Conservation Evidence strives to be as useful to conservationists as possible. Please take our survey to help the team improve our resource.

Providing evidence to improve practice

Individual study: An Egyptian vulture Neophron percnopterus chick is successfully fostered by a wild pair in Sicily, Italy

Published source details

Di Vittorio M., Falcone S., Diliberto N., Cortone G., Massa B. & Sarà M. (2006) Successful fostering of a captive-born egyptian vulture (Neophron percnopterus) in Sicily. Journal of Raptor Research, 40, 247-248


This study is summarised as evidence for the intervention(s) shown on the right. The icon shows which synopsis it is relevant to.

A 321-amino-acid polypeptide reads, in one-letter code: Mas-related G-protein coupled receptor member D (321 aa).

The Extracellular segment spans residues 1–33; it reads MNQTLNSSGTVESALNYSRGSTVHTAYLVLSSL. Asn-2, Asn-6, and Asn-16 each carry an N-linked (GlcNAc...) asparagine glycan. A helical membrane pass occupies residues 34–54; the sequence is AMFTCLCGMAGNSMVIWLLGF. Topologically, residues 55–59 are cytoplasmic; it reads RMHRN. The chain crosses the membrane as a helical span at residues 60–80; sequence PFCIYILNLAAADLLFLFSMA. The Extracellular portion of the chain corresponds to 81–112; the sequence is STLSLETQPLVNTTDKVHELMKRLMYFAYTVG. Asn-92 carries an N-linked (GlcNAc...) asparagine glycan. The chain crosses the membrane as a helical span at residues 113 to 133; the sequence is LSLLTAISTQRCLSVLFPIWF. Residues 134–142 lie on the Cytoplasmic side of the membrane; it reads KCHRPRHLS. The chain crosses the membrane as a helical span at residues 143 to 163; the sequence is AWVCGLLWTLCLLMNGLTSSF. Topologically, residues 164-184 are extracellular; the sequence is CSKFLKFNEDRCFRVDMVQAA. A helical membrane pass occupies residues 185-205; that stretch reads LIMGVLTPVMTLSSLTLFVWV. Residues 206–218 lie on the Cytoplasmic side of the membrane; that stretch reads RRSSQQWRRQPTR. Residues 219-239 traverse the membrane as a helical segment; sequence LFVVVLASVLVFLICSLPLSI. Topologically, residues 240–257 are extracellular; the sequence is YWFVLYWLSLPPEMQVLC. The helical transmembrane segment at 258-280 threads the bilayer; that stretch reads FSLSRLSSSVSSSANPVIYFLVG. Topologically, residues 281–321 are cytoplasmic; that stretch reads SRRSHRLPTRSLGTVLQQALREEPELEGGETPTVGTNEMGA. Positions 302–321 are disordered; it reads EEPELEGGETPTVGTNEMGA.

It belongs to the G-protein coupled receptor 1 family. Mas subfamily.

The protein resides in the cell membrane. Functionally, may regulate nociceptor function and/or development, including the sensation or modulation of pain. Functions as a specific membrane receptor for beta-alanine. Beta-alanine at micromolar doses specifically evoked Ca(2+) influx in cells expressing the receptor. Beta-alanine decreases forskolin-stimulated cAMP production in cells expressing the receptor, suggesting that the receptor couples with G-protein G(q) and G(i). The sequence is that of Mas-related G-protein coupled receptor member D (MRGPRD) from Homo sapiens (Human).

Foster eggs or chicks of vultures with wild conspecifics Bird Conservation

A small study on Sicily, Italy (Di Vittorio et al. 2006), found that a captive-bred Egyptian vulture Neophron percopterus chick fostered into a wild nest in July 2003 was accepted by the foster parents and their two chicks and fledged successfully when approximately 90 days old. The chick was placed in the nest when 60 days old and competed successfully for food. The parents were supplied with supplementary food to ensure that the burden of feeding three chicks was not excessive (vultures tend to raise one or two chicks).